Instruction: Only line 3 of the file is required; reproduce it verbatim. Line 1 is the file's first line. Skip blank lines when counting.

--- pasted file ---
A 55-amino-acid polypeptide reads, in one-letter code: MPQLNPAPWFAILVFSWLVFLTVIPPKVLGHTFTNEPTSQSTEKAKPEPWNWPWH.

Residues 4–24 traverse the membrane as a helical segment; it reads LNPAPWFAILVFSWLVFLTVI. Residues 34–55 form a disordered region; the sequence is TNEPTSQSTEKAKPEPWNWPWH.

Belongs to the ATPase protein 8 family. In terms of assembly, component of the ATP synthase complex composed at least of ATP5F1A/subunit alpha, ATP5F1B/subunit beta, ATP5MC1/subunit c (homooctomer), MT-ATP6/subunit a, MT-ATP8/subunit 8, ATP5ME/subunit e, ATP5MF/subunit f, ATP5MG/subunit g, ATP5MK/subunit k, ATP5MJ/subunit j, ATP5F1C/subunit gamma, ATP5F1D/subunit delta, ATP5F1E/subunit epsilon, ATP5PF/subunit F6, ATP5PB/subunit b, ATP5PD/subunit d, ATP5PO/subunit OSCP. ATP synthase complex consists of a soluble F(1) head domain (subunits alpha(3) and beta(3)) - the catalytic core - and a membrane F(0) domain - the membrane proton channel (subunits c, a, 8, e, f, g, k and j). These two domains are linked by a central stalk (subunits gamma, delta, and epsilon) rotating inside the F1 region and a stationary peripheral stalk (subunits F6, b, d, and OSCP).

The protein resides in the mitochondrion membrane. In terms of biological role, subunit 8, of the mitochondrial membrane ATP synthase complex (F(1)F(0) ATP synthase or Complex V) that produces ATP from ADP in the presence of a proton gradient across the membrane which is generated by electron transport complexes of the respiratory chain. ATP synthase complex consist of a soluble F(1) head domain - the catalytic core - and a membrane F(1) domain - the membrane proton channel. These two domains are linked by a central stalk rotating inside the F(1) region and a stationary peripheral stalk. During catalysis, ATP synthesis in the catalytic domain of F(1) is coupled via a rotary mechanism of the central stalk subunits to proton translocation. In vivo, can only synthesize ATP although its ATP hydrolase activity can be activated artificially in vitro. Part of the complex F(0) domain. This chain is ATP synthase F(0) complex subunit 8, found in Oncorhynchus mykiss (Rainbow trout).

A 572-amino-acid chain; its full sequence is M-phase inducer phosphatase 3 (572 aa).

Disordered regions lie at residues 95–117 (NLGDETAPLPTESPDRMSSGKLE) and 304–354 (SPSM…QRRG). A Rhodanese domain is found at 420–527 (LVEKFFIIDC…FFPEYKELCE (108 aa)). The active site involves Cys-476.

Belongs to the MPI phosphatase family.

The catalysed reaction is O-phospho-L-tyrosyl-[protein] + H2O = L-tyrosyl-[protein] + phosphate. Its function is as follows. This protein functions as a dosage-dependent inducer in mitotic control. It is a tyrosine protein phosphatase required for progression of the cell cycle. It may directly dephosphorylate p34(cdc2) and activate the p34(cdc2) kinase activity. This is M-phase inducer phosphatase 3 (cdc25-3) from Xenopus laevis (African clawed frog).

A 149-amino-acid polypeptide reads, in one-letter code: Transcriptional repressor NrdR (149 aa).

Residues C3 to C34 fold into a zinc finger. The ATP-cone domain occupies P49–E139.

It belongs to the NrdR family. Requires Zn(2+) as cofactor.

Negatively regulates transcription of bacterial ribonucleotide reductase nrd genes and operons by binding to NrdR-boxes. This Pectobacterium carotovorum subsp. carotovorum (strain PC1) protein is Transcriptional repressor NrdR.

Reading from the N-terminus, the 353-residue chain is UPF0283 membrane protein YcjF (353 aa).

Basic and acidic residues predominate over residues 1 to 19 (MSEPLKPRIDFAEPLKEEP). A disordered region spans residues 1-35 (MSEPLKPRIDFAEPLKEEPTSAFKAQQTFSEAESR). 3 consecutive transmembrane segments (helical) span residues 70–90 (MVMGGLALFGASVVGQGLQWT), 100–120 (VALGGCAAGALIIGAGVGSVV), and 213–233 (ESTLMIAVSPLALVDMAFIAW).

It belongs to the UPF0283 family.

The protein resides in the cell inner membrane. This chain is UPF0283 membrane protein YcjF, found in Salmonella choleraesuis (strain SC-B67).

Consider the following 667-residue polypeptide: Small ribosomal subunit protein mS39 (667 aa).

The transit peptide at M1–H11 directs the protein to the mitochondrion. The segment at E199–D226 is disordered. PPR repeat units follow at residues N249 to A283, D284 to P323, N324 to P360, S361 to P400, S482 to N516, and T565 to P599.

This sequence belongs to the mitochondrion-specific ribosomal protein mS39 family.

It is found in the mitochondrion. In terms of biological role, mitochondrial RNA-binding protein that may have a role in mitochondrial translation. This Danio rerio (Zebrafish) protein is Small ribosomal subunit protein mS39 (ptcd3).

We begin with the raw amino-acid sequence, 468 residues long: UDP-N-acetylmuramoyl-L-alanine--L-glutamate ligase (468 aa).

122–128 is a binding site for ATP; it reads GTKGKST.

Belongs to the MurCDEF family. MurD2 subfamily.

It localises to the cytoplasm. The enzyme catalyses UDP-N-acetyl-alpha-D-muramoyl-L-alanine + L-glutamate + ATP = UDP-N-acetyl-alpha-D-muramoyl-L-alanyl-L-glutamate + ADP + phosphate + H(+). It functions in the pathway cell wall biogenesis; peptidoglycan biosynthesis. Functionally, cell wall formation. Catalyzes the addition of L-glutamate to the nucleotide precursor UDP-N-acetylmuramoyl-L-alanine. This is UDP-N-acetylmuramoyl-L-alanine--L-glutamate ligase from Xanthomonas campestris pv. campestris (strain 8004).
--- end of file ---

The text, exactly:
Belongs to the ATPase protein 8 family. In terms of assembly, component of the ATP synthase complex composed at least of ATP5F1A/subunit alpha, ATP5F1B/subunit beta, ATP5MC1/subunit c (homooctomer), MT-ATP6/subunit a, MT-ATP8/subunit 8, ATP5ME/subunit e, ATP5MF/subunit f, ATP5MG/subunit g, ATP5MK/subunit k, ATP5MJ/subunit j, ATP5F1C/subunit gamma, ATP5F1D/subunit delta, ATP5F1E/subunit epsilon, ATP5PF/subunit F6, ATP5PB/subunit b, ATP5PD/subunit d, ATP5PO/subunit OSCP. ATP synthase complex consists of a soluble F(1) head domain (subunits alpha(3) and beta(3)) - the catalytic core - and a membrane F(0) domain - the membrane proton channel (subunits c, a, 8, e, f, g, k and j). These two domains are linked by a central stalk (subunits gamma, delta, and epsilon) rotating inside the F1 region and a stationary peripheral stalk (subunits F6, b, d, and OSCP).